To the editor:
Commercial Street and The Fort certainly seems a study in contrasts.
One of Gloucester's oldest neighborhoods, it features cutting-edge 21-st century water-dependent marine-industrial ventures, using their saltwater-access to bring in boats, seafood, draw in fresh saltwater, as Birdseye did so long ago with pipes across that rocky tidal-flat to reach the Outer Harbor waters.
Right next to these long-running ventures, we find old-growth medium-density residential properties, where many of these workers made their home, with a playground and outward-facing windows offering pretty views. All of this is on a narrow dead-end street, where turning a truck is a perpetual challenge, sidewalks unpredictable, and over 20,000 vehicles have been counted per week.
But there really is no contrast to study here. This city quarter's mixed-use has always depended on a carefully understood and tended-to neighborliness, something only longstanding mutually-beneficial relationships can produce. While probing outsiders would predictably take issue with trucks backing up Commercial Street, boats running their hydraulics in the wee hours, forklifts hauling stuff around tight corners, neighbors there understand this to be the vital commerce and jobs next door — just a few "commuting" steps from home.
Textbook wisdom would lecture us sternly on the odd mix of non-conforming uses, established across decades and centuries. But the Fort is one "real-world" example of how such organic old-growth relationships have proven to be more productive across a much longer history than any temporarily fashionable planning-theory.
Another well-known New England port-economy has confirmed this. The FMX-Associates/University of Rhode Island study of Newport, R.I., concluded in August 2010 that the "water-dependent" commercial properties in Newport yielded the most municipal revenues per acre, outclassing residential condominiums by 2.5 to 1, and even waterfront hotels by about 2 to 1.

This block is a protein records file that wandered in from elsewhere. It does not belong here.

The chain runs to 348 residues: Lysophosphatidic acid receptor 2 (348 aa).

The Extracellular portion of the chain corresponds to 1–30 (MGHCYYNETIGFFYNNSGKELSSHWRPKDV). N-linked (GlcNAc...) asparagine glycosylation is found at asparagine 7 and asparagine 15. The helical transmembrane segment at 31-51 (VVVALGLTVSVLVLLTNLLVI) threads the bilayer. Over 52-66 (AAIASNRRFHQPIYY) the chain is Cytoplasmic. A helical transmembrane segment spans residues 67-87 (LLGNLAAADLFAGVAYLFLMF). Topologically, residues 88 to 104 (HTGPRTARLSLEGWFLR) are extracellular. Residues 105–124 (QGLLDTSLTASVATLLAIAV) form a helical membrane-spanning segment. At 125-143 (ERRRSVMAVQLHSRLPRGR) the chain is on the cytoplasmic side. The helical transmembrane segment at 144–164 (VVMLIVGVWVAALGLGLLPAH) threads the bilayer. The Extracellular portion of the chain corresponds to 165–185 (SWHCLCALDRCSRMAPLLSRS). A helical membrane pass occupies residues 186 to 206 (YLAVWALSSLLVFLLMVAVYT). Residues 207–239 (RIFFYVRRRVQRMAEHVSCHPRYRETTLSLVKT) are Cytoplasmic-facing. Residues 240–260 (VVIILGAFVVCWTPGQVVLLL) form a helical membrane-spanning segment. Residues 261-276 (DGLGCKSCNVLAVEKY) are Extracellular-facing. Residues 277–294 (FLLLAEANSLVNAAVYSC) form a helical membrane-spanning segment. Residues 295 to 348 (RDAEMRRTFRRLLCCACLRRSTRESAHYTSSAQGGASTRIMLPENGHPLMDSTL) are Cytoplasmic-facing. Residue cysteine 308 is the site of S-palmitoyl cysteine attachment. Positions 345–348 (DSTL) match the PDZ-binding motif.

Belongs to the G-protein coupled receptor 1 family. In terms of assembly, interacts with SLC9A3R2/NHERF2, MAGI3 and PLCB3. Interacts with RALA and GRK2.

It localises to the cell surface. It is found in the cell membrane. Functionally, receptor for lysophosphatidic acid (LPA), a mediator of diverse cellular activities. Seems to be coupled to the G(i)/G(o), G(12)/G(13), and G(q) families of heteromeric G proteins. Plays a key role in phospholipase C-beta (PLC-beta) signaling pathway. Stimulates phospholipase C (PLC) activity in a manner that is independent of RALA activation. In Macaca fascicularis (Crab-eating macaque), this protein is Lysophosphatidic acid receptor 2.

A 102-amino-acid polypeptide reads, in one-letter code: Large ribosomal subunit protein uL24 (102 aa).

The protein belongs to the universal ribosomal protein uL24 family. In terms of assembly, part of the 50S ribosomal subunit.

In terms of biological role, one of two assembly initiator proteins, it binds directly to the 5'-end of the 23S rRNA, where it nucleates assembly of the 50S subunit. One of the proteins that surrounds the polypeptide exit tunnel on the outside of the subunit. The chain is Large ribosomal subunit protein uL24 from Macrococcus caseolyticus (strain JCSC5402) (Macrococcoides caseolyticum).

Yet, megaphone-voices arrive with the ambition to re-mold our Port to match their personal insights — rather than seeking to understand, support and enhance our nearly 400 years of dynamic entrepreneurialism.
A radically anti-business atmosphere has been created due to years of unsteadiness in our zoning and planning, in which few know what their harbor property is actually worth now.
Bringing new industries to this working waterfront has therefore stalled out. Instead, while Cape Ann has not supported a single full-service year-round hotel in decades, a fourth hotel project is aggressively pushed into the Fort. This one explicitly violates our port's marine industrial zoning by insisting on the sole incompatible use listed in our zoning code.
More than $80 million of Commercial Street business per year is being put under threat to favor this one project, which I believe might, at best, yield $8 million per year and no more taxes than any other hotel.
Marine-industrial living-wage jobs that allow perhaps even owning a home here, are being pushed aside in favor of mostly non-career jobs. And a beach hotel is breezily advertised on a mostly rocky tidal flat that has been known to flood twice a day.
Beyond real-estate speculators, who are we trying to favor with this embarrassing spectacle?
We sure are not creating 21st-century jobs on this port.
And along with our working waterfront on Commercial Street, we are selling out an economic tool that can outperform any other by 2-to-1 to support our city's budget — if we were to actually make the most of it.
We've been failing to do so for many years now.